Pupillary dynamics of mice performing a Pavlovian delay conditioning task reflect reward-predictive signals

Kota Yamada, Koji Toda

Research output: Contribution to journalArticlepeer-review


Pupils can signify various internal processes and states, such as attention, arousal, and working memory. Changes in pupil size have been associated with learning speed, prediction of future events, and deviations from the prediction in human studies. However, the detailed relationships between pupil size changes and prediction are unclear. We explored pupil size dynamics in mice performing a Pavlovian delay conditioning task. A head-fixed experimental setup combined with deep-learning-based image analysis enabled us to reduce spontaneous locomotor activity and to track the precise dynamics of pupil size of behaving mice. By setting up two experimental groups, one for which mice were able to predict reward in the Pavlovian delay conditioning task and the other for which mice were not, we demonstrated that the pupil size of mice is modulated by reward prediction and consumption, as well as body movements, but not by unpredicted reward delivery. Furthermore, we clarified that pupil size is still modulated by reward prediction even after the disruption of body movements by intraperitoneal injection of haloperidol, a dopamine D2 receptor antagonist. These results suggest that changes in pupil size reflect reward prediction signals. Thus, we provide important evidence to reconsider the neuronal circuit involved in computing reward prediction error. This integrative approach of behavioral analysis, image analysis, pupillometry, and pharmacological manipulation will pave the way for understanding the psychological and neurobiological mechanisms of reward prediction and the prediction errors essential to learning and behavior.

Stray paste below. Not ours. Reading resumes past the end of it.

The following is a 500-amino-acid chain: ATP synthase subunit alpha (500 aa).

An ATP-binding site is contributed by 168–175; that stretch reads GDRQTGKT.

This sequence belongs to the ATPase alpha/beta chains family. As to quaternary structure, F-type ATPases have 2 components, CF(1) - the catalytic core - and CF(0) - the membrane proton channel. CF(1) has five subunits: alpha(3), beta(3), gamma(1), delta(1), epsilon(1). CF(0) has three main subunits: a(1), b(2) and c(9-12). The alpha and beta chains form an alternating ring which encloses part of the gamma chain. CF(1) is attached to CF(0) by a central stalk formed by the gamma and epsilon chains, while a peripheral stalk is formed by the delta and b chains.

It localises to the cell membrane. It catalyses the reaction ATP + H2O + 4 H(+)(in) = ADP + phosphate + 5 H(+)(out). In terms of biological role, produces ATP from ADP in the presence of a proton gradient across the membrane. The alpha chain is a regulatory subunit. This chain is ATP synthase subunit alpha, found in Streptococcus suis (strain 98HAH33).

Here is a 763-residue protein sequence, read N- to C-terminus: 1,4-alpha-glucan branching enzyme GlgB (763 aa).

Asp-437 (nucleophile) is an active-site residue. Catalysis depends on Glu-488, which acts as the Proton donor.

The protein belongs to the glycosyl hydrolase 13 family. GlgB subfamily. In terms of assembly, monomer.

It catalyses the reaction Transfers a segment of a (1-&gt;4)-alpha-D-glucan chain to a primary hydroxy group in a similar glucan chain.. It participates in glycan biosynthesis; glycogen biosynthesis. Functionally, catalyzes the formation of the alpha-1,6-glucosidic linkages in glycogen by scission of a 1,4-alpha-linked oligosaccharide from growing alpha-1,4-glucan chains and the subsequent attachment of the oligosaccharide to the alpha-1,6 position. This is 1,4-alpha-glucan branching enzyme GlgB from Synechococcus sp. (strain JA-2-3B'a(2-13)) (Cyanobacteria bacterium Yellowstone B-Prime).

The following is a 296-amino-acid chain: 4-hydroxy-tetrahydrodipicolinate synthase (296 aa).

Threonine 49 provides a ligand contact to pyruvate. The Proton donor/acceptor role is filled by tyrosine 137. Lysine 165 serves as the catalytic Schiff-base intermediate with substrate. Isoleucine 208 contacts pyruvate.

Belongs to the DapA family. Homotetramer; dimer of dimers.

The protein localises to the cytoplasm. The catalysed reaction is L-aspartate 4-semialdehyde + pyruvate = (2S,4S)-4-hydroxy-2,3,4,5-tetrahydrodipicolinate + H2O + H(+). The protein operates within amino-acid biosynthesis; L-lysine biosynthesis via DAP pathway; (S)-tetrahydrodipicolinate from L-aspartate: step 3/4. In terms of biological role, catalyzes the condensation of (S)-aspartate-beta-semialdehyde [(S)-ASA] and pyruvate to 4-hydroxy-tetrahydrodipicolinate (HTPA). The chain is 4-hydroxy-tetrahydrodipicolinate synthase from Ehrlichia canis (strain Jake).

Original languageEnglish
Article number1045764
JournalFrontiers in Systems Neuroscience
Publication statusPublished - 2022 Dec 8


  • dopamine
  • haloperidol
  • licking
  • mice
  • pavlovian conditioning
  • pupil
  • reward prediction error

ASJC Scopus subject areas

  • Neuroscience (miscellaneous)
  • Developmental Neuroscience
  • Cognitive Neuroscience
  • Cellular and Molecular Neuroscience


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